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Book James Patterson's Witch & Wizard Volume 1: Battle for Shadowland (Witch & Wizard (Graphic Novels)) by James Patterson (2011-11-08)

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James Patterson's Witch & Wizard Volume 1: Battle for Shadowland (Witch & Wizard (Graphic Novels)) by James Patterson (2011-11-08)

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Printable? Yes

Book details

  • PDF | Unknown pages
  • IDW Publishing (1748)
  • Unknown
  • 9
  • Other books

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Review Text

  • By Readaholic on December 20, 2012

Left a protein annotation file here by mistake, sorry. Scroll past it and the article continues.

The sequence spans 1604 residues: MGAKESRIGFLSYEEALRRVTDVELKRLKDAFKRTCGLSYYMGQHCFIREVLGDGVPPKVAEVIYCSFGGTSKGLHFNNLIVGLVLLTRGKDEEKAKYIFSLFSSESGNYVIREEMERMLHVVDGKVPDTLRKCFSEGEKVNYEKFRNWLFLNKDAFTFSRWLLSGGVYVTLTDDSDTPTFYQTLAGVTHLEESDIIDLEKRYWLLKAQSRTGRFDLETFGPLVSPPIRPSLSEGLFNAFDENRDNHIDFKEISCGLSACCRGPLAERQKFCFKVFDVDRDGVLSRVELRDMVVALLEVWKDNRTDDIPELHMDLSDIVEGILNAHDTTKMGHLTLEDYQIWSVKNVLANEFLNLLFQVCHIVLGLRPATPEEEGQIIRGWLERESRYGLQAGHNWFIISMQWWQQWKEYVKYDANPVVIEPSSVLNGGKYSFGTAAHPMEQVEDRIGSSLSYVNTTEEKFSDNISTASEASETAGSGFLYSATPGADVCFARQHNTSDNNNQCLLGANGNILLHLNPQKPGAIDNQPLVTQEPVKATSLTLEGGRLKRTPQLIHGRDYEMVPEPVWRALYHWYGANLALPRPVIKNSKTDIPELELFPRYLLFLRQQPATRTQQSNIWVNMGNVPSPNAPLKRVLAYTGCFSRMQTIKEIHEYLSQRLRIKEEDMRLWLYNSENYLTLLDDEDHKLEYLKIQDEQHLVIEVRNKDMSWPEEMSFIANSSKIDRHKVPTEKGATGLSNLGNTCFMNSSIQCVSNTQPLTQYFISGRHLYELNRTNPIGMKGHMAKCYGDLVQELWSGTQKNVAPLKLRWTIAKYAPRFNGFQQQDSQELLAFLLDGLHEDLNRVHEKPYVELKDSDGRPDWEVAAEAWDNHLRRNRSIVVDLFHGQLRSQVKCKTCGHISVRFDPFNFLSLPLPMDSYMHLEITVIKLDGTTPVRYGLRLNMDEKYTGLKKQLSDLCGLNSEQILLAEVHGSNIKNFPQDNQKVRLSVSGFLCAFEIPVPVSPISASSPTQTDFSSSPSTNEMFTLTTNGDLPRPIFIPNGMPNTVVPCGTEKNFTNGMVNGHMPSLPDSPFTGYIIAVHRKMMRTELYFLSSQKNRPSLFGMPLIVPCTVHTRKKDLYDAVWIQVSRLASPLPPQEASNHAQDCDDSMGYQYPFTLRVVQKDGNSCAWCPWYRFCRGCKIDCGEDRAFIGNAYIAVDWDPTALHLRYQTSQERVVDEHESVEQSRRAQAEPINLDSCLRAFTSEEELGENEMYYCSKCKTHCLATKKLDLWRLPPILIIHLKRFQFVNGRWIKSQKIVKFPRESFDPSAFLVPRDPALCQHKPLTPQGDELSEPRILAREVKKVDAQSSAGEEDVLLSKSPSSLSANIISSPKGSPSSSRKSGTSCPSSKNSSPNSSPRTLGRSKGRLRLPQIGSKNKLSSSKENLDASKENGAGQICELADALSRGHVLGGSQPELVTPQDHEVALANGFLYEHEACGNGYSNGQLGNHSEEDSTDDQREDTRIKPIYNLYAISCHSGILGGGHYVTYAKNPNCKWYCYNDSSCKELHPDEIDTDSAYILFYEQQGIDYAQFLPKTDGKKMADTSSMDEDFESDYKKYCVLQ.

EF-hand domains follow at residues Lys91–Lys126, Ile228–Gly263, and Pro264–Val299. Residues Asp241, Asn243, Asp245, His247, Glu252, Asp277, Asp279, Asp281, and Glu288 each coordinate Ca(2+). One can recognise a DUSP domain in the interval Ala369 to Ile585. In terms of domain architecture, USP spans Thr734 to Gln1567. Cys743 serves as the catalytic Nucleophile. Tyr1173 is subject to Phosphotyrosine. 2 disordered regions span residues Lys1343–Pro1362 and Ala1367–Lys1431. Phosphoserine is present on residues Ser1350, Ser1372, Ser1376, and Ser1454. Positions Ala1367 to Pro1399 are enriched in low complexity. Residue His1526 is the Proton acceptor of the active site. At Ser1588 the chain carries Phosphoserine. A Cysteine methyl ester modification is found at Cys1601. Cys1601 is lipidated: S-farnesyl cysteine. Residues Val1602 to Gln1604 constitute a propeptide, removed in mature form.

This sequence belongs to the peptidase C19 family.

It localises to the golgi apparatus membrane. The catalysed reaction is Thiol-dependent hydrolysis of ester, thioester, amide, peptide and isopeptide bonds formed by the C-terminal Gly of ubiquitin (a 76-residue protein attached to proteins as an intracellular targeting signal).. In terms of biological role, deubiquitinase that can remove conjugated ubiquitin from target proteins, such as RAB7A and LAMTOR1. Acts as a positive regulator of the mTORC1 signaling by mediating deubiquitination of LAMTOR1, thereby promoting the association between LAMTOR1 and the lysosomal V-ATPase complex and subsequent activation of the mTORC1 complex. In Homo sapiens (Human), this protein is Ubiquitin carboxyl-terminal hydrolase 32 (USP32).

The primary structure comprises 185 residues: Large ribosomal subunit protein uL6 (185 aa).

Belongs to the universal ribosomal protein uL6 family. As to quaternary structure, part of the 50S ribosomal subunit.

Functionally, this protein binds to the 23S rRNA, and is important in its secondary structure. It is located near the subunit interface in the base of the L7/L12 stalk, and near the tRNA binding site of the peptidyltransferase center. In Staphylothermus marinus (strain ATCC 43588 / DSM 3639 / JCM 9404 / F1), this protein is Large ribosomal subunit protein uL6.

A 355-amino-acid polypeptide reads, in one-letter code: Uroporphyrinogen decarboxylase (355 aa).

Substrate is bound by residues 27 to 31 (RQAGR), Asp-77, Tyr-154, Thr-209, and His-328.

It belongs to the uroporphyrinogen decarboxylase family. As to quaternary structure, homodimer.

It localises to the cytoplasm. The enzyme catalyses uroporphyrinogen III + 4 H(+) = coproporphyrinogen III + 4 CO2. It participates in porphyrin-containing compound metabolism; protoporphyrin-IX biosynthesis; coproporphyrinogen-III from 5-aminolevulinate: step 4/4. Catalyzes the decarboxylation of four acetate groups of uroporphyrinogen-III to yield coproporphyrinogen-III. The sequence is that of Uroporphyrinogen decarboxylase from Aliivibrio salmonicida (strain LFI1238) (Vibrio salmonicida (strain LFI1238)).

My distaste for this novel stems not from the story itself- in fact, that was it's one saving grace- but from the presentation overall. Whereas the previous book's art (by Svetlana Chmakova) was beautifully detailed, expressive, unique, and well balanced- rounded enough to preserve the Manga-esque style, sharp enough to make the magic stand out in black and white, and realistic enough to preserve the believability of the story- this book throws all of that out the window. The hackjob illustrations are laughable, and to be honest I've seen fifth graders do better. Suddenly, the main characters look like blurry background characters in Scooby Doo, every character looks drastically different than before and, in many cases, like some ridiculous attempt at (an adult's perception of) teenage stereotypes. The main characters go from likable, even heroic, normal looking people to Whit being an overly buff, wide-shouldered boy with no room for expression (he barely has a face at all) and Wisteria poretrayed as a puffy-lipped, makeup wearing flirt of a girl constantly wearing a miniskirt, hot pants and (invariably) and half shirt that barely covers her boobs. She's supposed to be a tomboy! Also the curve dog Feffer, who was originally reffered to as a "dog or wolf... a hellhound" is now a german shepherd and easily the WORST drawn thing in the entire book, which is sad considering how big her role in the story is.The color, which fills the whole book, should make up for some of this, but instead hurts my eyes. The black and white of the previous book was, at least, harmonious; in this case, the jarring secondary colors (muted purples, oranges and greens) make it look like all the ugly, the rejected crayons were puked all over the page. There is no attempt at tint, monocramatic or neutral colors; nor is there depth perception, believable shadow, any definition of shape or texture, or any other basic component of art. (I'm an art student, and we learned those in 6th grade, so the artist has to excuse.)The layout, too, is at fault; many times I had to read the page over and over agian to figure out who spoke first, who was talking to who, and often still didn't quite make sense out of the whole thing. Usually, panels flow from start to finish, with important things brought to the focal point, but in this book, eveything's just mashed together without any sense of forthought or orginization. All of the magic looks the EXACT same, even very diffent "spells" (another thing the previous book pulled off beautifully) and most of them are pink. Yes, PINK. It completely ruins the drama of various tragedies and deaths. I found myself rushing through the entire novel just to finish the story; the horrible artwork and clashing colors rendered my completely unattatched to any of the new characters and destroyed what feeling I had already had for those I already knew. It's also considerably shorter than the first, and often feels rushed or as though it's missing parts of the story, with random transitions and confusing visuals.Basically, if you want to know what happens in this book, read the novel. Otherwise, with the standards gained from previous installment, you will (like me) be disappointed and far less likely to buy (or, in my case, even read) the next book in the series (it hasn't been released yet, but if it's done by the same illustrator, I'll be switching to the novels permanently). I'm a big fan of James Patterson, but whoever decided to switch artists made a huge mistake, not to mention all the money they wasted on the tacky, grating colored ink.


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